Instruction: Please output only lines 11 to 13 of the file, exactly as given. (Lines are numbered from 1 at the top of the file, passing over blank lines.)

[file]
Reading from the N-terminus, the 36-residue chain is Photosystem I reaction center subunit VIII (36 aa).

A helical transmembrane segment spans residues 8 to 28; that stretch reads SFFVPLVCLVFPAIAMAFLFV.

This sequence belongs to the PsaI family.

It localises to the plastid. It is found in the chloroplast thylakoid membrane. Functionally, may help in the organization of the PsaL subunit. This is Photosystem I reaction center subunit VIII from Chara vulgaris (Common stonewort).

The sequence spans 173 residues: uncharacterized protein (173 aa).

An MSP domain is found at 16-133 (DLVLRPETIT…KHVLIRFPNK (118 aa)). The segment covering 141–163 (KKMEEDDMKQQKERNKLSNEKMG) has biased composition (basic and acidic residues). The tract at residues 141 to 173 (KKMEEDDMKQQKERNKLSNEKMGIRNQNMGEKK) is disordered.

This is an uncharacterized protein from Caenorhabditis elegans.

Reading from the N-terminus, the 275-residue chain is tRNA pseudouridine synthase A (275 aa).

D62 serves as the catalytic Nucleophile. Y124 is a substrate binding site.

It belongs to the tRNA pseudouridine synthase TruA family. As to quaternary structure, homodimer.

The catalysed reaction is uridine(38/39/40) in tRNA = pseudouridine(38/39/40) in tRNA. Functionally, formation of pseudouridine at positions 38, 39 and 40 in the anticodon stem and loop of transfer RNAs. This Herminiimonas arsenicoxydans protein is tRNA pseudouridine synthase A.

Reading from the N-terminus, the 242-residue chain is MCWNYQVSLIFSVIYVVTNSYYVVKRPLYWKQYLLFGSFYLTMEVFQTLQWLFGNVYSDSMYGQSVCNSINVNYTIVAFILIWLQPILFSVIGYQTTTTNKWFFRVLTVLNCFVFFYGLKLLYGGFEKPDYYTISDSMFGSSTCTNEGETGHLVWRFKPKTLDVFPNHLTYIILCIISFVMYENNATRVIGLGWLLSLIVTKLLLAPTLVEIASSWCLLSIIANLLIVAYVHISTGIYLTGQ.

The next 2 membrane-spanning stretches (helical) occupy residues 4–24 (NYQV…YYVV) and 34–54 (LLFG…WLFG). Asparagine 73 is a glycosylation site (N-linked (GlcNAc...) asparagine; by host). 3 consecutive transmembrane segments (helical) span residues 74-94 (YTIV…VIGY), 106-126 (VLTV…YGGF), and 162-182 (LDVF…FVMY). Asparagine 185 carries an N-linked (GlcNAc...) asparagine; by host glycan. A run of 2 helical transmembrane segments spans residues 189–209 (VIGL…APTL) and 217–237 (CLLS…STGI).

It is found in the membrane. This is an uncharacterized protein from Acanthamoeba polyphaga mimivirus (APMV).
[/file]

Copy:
The catalysed reaction is uridine(38/39/40) in tRNA = pseudouridine(38/39/40) in tRNA. Functionally, formation of pseudouridine at positions 38, 39 and 40 in the anticodon stem and loop of transfer RNAs. This Herminiimonas arsenicoxydans protein is tRNA pseudouridine synthase A.

Reading from the N-terminus, the 242-residue chain is MCWNYQVSLIFSVIYVVTNSYYVVKRPLYWKQYLLFGSFYLTMEVFQTLQWLFGNVYSDSMYGQSVCNSINVNYTIVAFILIWLQPILFSVIGYQTTTTNKWFFRVLTVLNCFVFFYGLKLLYGGFEKPDYYTISDSMFGSSTCTNEGETGHLVWRFKPKTLDVFPNHLTYIILCIISFVMYENNATRVIGLGWLLSLIVTKLLLAPTLVEIASSWCLLSIIANLLIVAYVHISTGIYLTGQ.

The next 2 membrane-spanning stretches (helical) occupy residues 4–24 (NYQV…YYVV) and 34–54 (LLFG…WLFG). Asparagine 73 is a glycosylation site (N-linked (GlcNAc...) asparagine; by host). 3 consecutive transmembrane segments (helical) span residues 74-94 (YTIV…VIGY), 106-126 (VLTV…YGGF), and 162-182 (LDVF…FVMY). Asparagine 185 carries an N-linked (GlcNAc...) asparagine; by host glycan. A run of 2 helical transmembrane segments spans residues 189–209 (VIGL…APTL) and 217–237 (CLLS…STGI).